LEMON: You tweeted about a couple of these. 

JAMES: Yes. 

LEMON: You tweeted about Charles Blow. But you tweeted about when Steph Curry, when he -- he called him -- you called him a bum.


LEMON: Because he -- but Steph had already said I'm not going to the White House. 

JAMES: Yes, he already said he wasn't going. And he tried to use it after that to say well, you're not invited. Well, you can't un-invite me to something I've already said I'm not going to go to. And we all know Steph Curry, Mali citizen, great kid, come from a great background, great family.

LEMON: Great father.

JAMES: Great father, and so many different kids -- so many kids white, black, Hispanic, all different races love what he's doing and rightfully so. There's no reason for anyone to ever attack him, you know. And that's -- I felt that. 

LEMON: Whenever there's something like he's in trouble, he can't wiggle his way out of something, he'll bring up the national anthem thing and kneeling or standing. Do you think he uses black athletes as a scapegoat? 

JAMES: At times. At times, and more often than not, I believe he uses anything that's popular to try to negate people from thinking about the positive things that they can actually be doing and try to just get our minds to not be as sharp as possible right then. Just to, you know, either from kneeling from football players kneeling. Look at Kaepernick who was protesting something he believed in and he did in the most calm fashioned way possible. 

LEMON: Respectful. 

JAMES: Very respectful. He had -- he did his due diligence. He was knowledgeable about it, and everyone knew why he did it. You look at all the NFL players that are still kneeling to things. their nature You look at Steph and Marshawn Lynch, you look at all these instances why he's trying to divide our sport, but at the end of the day sport is the reason why we all come together. LEMON: Yes. What do you -- I just wonder where we go from here, because Charlotte -- to a lot of people Charlottesville was like. I mean, you tweeted, I think you said is this what our country is, make America great again? You said that, and I'm paraphrasing your tweet. But I think that was his sort of for everybody like, all right, that's enough. I can't believe this. 

JAMES: Absolutely. I mean, we all felt that. I don't think you -- it didn't matter what color you are to feel that tension, to feel like, you know, our great country, you know, that we all wake up every day in the land of the free as we believe with great opportunity to be even more than what people even expect you to become for that to happen, you just felt like that was -- that was kind of the tipping point. 

LEMON: Will you -- I guess maybe you were surprised. Maybe you weren't. The whole n-word incident at your house when it was painted? 

JAMES: I don't know if I was surprised. I don't know if I was hurt. I don't know if I was disappointed. It was so many different emotions. More importantly, it was the conversation that I had to have with my boys that it was -- that hurt me. But at the same time it also enlightened me and also knew that no matter as I stated, you know, when I did an interview after that, that no matter how big you can become, no how successful you are, no matter what you do in your community, no matter what you do in your profession, you know, being African-American in America is always tough, and they always going to let you know that you are the n-word no matter who you are, and that was just a reset.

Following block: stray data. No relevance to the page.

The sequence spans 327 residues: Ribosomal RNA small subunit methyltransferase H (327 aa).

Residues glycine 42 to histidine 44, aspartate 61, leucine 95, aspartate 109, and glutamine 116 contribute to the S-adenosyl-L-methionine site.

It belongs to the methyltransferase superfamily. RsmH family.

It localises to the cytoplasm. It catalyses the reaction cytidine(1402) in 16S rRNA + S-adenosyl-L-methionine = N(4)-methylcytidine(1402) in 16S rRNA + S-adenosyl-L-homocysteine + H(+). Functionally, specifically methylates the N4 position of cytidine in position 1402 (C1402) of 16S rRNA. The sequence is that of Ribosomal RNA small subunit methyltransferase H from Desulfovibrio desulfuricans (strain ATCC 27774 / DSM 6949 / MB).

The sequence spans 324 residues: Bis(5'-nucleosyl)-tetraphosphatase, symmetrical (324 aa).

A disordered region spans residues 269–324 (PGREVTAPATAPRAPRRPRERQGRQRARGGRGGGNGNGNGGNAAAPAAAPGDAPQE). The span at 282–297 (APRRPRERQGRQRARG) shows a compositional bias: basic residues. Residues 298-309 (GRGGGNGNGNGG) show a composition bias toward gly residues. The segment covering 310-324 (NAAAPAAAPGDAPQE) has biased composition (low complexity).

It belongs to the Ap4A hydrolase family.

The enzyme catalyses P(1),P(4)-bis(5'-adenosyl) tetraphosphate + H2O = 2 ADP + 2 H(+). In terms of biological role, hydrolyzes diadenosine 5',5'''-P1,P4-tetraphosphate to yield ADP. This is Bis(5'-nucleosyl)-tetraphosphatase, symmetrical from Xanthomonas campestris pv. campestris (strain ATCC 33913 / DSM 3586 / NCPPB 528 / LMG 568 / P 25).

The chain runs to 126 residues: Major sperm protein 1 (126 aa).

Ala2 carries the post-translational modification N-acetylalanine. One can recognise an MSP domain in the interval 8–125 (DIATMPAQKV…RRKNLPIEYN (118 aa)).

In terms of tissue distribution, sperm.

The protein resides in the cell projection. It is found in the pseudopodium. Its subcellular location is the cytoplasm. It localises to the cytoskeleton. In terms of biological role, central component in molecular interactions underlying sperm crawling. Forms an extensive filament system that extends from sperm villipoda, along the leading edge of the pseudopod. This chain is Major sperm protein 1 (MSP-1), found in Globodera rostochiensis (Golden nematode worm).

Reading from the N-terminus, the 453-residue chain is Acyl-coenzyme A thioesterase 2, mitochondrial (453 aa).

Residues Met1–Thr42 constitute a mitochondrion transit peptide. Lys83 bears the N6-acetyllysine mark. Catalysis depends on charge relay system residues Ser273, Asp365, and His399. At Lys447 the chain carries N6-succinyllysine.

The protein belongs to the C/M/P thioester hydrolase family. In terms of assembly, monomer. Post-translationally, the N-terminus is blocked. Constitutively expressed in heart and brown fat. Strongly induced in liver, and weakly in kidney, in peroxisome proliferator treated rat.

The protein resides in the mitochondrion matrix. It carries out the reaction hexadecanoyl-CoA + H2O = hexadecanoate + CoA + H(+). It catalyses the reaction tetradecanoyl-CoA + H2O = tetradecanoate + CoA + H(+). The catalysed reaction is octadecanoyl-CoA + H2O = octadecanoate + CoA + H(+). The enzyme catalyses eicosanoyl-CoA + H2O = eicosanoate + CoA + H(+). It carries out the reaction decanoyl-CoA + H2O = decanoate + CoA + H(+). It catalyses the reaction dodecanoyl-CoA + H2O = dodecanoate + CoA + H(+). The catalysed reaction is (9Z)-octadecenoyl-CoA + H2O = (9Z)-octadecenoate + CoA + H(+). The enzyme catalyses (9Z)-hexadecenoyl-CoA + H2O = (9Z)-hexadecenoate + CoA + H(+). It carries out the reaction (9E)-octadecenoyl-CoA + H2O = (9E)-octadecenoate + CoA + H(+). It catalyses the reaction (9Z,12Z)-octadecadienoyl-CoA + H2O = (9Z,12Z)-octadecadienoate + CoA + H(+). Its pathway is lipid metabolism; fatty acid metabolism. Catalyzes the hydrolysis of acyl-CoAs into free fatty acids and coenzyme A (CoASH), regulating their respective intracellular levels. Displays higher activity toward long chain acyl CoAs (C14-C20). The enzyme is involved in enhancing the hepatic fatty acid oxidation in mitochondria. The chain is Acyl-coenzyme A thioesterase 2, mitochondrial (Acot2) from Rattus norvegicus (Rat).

LEMON: Even when you have LeBron status and LeBron money that-- 

JAMES: It doesn't. 

LEMON: You think it's harder when you see these incidents just bother you, people living and just being black--


LEMON: -- and what happened to you in your house, do you think it's harder now or do you think it's always been there, we're just seeing it because of cell phones and? 

JAMES: No, I think it's always been there. But I think the president in charge now has given people -- they don't care now. They throw it in your face now. 

LEMON: Do you -- would you ever run for office? 

JAMES: Run for office? 

LEMON: Would you ever run -- would you ever be a politician and run for office? 

JAMES: I don't think so. I don't think so. I'll say here is -- I don't know. 

LEMON: I'm being serious. If someone tried to recruit a LeBron to run for president, they said listen, they've got no one. If you don't run, Trump's going to win. Would you run? 

JAMES: Well, in that case I may. Yes, if they had no one, I mean, I believe there's some people out there, I hope. 

LEMON: But if there's no one.

JAMES: Let's see first. Let's see first. 

LEMON: You would run? 

JAMES: Let's see first. 

LEMON: Last question is what do you hope happens from this school? Because I got to tell you I walked through. I am impressed. Everybody is impressed. This is a great thing you're doing. What do you want to happen? What do you want this to go from here? 

JAMES: What I want to happen every kid that walk through those doors, every kid, you know, from the 240 kids that we're starting with right now third and fourth grade to the 2022 when we're going to have first through eighth grade.


JAMES: We want every kid that walks through the school to be inspired, to come away with something, something where they can give back. And it doesn't matter, it could be anything, but just for kids in general all they want to know is that someone care. And when they walk through that door, I hope they know that someone care. 

LEMON: And you're going -- you're going to L.A. but is your heart here? 

JAMES: My heart is always here. This is Akron, Ohio, that's why I'm doing this school right here today. 

LEMON: Yes. You're excited about L.A.? 

JAMES: Absolutely. 

LEMON: One more question. What would you say to the president if he was sitting right here? 

JAMES: I would never sit across from him. 

LEMON: You would never, you don't want to talk to him? 

JAMES: No. I'd sit across from Barack, though. 


LEMON: I loved sitting down with LeBron today. You know what I really loved about it, is that he -- is his authenticity.